The ICO has issued some statements intended to reassure organisations that are under pressure as a result of Covid-19. The ICO’s stance is outlined in its 16 March 2020 GDPR advice for data controllers, in particular in its answer to the following question:
“During the pandemic, we are worried that our data protection practices might not meet our usual standard or our response to information rights requests will be longer. Will the ICO take regulatory action against us?
No. We understand that resources, whether they are finances or people, might be diverted away from usual compliance or information governance work. We won’t penalise organisations that we know need to prioritise other areas or adapt their usual approach during this extraordinary period.
We can’t extend statutory timescales, but we will tell people through our own communications channels that they may experience understandable delays when making information rights requests during the pandemic.”
Similar reassurance is given in a 16 March 2020 ICO blog post for public authorities handling Freedom of Information matters. Whilst the blog does not expressly refer to similar regimes such as the Environmental Information Regulations, and regarding the re-use of public sector information, the ICO will presumably adopt the same approach under those regimes also.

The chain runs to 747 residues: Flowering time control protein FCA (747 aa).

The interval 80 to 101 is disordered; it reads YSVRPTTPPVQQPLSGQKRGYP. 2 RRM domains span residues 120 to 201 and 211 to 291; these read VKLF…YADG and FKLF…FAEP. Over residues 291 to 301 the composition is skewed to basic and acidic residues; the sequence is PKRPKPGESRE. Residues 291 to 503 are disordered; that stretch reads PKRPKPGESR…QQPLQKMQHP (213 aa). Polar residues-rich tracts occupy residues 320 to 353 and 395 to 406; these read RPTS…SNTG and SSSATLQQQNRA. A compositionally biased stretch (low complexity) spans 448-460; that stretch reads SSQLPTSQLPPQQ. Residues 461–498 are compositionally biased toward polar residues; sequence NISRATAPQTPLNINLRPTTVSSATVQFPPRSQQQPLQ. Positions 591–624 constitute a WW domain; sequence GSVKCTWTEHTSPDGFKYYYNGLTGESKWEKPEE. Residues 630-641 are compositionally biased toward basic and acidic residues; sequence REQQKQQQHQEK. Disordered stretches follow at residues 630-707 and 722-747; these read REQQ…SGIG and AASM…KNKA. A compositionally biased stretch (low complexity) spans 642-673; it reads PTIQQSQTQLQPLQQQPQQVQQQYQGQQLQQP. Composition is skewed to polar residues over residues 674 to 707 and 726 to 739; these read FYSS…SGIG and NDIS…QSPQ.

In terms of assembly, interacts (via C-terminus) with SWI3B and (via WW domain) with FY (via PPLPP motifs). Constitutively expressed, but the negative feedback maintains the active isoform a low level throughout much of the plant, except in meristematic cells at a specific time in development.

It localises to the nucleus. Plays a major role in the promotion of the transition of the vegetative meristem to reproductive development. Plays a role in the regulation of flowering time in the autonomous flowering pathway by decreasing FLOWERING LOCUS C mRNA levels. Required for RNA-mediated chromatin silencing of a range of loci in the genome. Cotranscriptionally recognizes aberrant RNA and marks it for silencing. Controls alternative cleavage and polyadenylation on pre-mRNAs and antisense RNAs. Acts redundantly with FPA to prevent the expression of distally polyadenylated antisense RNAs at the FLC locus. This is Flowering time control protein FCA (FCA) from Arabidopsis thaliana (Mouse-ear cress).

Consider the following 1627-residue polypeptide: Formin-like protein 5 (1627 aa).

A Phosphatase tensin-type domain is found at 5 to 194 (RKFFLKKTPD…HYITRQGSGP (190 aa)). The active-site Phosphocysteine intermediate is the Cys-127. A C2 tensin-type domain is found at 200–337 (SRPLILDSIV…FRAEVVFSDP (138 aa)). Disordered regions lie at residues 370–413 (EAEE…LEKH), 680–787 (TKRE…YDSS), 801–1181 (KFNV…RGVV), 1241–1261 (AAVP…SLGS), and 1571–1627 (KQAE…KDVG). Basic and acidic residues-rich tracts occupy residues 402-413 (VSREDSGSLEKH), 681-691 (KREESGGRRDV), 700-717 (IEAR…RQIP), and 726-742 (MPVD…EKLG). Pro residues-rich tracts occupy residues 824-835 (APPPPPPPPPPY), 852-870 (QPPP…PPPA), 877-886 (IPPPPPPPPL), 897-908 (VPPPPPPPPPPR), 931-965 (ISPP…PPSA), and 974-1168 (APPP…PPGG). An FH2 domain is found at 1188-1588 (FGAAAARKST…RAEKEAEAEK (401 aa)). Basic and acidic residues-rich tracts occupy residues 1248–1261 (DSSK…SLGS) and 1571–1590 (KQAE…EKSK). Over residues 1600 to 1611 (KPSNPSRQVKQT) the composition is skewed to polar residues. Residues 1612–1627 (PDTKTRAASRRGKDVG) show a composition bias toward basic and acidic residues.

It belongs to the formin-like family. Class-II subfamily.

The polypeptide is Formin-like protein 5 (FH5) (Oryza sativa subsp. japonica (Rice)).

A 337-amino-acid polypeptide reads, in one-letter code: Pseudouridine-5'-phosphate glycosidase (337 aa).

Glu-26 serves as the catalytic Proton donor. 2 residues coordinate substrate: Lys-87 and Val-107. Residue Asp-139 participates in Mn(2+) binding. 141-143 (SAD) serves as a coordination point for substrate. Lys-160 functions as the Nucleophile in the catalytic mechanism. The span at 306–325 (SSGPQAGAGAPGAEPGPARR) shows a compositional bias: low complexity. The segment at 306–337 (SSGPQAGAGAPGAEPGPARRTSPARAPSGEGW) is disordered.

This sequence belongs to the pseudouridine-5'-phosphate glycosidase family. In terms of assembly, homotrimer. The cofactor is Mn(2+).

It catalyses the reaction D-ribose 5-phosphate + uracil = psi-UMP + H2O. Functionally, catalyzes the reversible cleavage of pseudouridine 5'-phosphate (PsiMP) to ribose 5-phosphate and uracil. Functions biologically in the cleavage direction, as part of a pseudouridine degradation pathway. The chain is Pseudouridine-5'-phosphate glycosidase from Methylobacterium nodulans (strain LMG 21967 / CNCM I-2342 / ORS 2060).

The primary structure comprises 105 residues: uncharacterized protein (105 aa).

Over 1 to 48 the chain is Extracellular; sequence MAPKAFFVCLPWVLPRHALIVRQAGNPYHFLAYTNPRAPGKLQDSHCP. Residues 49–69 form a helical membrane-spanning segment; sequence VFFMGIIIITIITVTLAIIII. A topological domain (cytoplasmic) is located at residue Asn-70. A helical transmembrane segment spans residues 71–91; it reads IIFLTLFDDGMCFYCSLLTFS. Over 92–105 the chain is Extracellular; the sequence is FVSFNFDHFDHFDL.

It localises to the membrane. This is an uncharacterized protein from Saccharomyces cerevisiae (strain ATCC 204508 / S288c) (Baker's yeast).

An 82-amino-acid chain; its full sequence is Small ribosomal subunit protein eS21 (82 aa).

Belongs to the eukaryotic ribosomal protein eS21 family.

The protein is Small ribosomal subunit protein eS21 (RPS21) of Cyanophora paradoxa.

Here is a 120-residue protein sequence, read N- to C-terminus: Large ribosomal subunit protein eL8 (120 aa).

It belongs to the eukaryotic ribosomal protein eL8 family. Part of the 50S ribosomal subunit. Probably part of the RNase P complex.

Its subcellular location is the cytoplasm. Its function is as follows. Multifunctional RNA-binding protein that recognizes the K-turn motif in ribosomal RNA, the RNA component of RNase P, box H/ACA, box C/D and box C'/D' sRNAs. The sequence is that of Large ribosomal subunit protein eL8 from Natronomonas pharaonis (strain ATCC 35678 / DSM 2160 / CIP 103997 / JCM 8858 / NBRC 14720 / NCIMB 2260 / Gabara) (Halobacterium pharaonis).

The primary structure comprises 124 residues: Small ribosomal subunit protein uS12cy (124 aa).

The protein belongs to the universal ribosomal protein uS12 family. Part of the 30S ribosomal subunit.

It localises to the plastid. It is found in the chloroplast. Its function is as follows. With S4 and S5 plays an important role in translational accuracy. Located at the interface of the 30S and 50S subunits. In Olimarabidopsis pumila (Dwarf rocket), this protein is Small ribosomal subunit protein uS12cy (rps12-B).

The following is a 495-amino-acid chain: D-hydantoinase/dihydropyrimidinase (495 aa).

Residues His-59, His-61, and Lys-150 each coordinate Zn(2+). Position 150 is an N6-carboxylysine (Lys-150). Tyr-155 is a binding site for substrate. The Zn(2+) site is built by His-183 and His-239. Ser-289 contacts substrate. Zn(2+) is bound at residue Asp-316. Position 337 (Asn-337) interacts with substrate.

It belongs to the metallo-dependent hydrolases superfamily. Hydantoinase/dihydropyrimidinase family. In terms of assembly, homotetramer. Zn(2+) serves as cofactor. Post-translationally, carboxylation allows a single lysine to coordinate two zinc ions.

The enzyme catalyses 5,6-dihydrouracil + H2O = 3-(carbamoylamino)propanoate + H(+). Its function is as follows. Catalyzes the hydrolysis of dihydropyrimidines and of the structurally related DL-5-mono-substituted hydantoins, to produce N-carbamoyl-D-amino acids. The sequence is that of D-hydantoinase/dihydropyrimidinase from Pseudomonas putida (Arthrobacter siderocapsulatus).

Clearly the ICO does not intend its guidance to be treated as authority to ignore all compliance with information law requirements during the pandemic, but it does provide organisations with some comfort about the regulatory approach in these exceptional circumstances.
The ICO statement on data protection also provides some guidance around matters such as informing employees about another colleague’s health condition and the lawful grounds for healthcare organisations to contact individuals. The ICO has also issued a blog post for individuals covering similar points, which organisations might want to refer employees or other individuals to in appropriate cases.
Also on 16 March, Andrea Jelinek, Chair of the European Data Protection Board (EDPB), the GDPR co-ordinating body for EU data protection regulators issued a statement confirming that in her view: “even in these exceptional times, the data controller must ensure the protection of the personal data of the data subjects”.
For organisations dealing with compliance across a number of jurisdictions, reference should be made to statements and guidance from the appropriate regulator(s) in each relevant jurisdiction.
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